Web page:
Trainer Gerard Butler could face a ban from racing after admitting to injecting horses with anabolic steroids.
Butler told the Independent he had made an "unpardonable misjudgement", and comes just days after fellow Newmarket handler Mahmood Al Zarooni was banned for eight years after he admitted to administering anabolic steroids to 15 horses in his care.
The trainer has already informed the British Horseracing Authority that several of his horses had been treated, on veterinary advice, for injured joints with a banned substance.
Butler told the Independent: "I have been totally candid throughout, and it was I who told the BHA that I had treated four colts in December and January.
"I'm not trying to defend myself, just to explain what happened. And I must emphasise I was advised in good faith by my vets.
"It was an unpardonable misjudgement, purely to cut corners in what is a very expensive treatment.
"I have been very uncomfortable over the past few days, hearing and reading about the Al Zarooni case.
"I feel people need to know about what has happened in my yard."
Butler believes 'Sungate', the medication in question he used on veterinary advice to treat horses' joints, has been "misunderstood by many others".
He said: "I know I'm obliged to satisfy myself that each and every treatment is within the rules, and I failed to do so in this case.
"But I am certain that this medication has been misunderstood by many others.
"And I just hope that the BHA is being suitably rigorous in establishing whether that is indeed the case.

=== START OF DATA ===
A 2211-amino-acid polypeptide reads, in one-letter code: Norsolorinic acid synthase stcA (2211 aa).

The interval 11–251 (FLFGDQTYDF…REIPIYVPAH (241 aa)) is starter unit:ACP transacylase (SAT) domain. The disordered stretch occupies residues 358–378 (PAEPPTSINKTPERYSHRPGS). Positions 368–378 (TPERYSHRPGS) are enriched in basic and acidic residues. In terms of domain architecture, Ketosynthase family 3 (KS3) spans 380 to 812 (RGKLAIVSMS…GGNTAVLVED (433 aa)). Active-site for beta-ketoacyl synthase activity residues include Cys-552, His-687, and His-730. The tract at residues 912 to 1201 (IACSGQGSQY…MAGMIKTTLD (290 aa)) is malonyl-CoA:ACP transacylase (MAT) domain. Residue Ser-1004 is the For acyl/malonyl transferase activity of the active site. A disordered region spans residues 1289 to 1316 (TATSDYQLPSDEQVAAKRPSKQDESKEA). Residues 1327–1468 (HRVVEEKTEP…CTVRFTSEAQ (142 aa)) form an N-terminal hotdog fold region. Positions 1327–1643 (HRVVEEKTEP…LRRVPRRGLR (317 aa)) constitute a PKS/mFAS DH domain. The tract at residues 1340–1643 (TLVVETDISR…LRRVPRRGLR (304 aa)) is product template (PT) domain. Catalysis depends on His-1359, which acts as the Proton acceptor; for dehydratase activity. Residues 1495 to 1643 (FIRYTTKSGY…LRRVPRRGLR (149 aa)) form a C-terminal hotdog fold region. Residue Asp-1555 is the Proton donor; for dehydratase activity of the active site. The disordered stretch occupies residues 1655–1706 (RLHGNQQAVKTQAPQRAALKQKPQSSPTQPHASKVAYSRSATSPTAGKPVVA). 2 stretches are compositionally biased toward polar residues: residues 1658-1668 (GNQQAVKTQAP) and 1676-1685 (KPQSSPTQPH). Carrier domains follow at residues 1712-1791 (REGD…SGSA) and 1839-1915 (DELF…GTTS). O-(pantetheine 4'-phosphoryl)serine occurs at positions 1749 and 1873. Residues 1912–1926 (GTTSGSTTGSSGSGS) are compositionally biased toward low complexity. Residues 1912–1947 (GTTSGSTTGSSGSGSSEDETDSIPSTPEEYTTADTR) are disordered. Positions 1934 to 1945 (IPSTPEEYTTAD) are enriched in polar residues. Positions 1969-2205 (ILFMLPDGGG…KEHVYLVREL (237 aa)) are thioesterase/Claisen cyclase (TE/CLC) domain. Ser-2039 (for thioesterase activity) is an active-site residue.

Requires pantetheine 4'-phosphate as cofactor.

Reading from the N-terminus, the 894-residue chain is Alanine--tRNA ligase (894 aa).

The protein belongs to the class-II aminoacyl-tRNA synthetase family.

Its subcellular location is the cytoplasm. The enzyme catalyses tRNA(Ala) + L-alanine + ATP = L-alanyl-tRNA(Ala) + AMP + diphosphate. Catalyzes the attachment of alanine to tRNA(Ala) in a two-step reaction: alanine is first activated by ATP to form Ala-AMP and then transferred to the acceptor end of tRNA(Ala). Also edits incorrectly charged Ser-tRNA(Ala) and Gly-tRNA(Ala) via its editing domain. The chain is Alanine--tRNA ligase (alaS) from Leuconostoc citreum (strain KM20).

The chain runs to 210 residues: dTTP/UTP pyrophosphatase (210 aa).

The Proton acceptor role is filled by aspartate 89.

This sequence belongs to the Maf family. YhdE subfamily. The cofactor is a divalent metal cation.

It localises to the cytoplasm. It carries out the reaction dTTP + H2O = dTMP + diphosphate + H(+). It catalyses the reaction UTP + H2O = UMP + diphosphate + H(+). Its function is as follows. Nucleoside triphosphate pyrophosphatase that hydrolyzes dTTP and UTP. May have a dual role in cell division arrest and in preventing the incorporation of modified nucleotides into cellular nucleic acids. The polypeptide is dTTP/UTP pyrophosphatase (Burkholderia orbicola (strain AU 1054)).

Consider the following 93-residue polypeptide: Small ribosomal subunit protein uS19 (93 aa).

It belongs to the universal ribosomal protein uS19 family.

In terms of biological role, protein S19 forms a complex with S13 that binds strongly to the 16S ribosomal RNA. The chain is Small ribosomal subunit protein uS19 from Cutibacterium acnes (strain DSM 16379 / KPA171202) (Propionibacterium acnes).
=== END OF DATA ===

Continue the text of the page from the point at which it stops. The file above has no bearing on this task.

"It did not cross my mind that there could be any problem with this medication.
"And, judging from the fact that the BHA said nothing about it when they saw my medical book, it does not seem to have crossed their minds, either.
"Little Black Book ran on August 4, and won a couple of weeks later, so they would have known he was clearly in training at the time.
"In the medical book, I signed that I had authorised use of the drug, and my vet had countersigned for its administration.
"Sungate had for some time been widely used in their practice, with very beneficial results for joint injuries."
Godolphin are in "no rush" to appoint a new trainer at Moulton Paddocks in Newmarket.
The British Horseracing Authority said last week Godolphin have around 10 days to find a replacement for Al Zarooni if Moulton is to remain active as a licensed training stable this season.
But Godolphin racing manager Simon Crisford said the most pressing issue is to ensure the yard is "clean of drugs".
He told the Telegraph: "Sheikh Mohammed has ordered a lockdown at Moulton Paddocks and it doesn't matter if those horses don't race again this season.
"His priority is to see that it is clean of drugs. The testing will take place this week.
"There is no rush to appoint anybody to train there at present.
"As far as we could see, the yard became inoperative when Mahmood Al Zarooni was banned and his licence was cancelled.
"What Sheikh Mohammed has stressed to me is the need to clean up this mess as quickly as possible."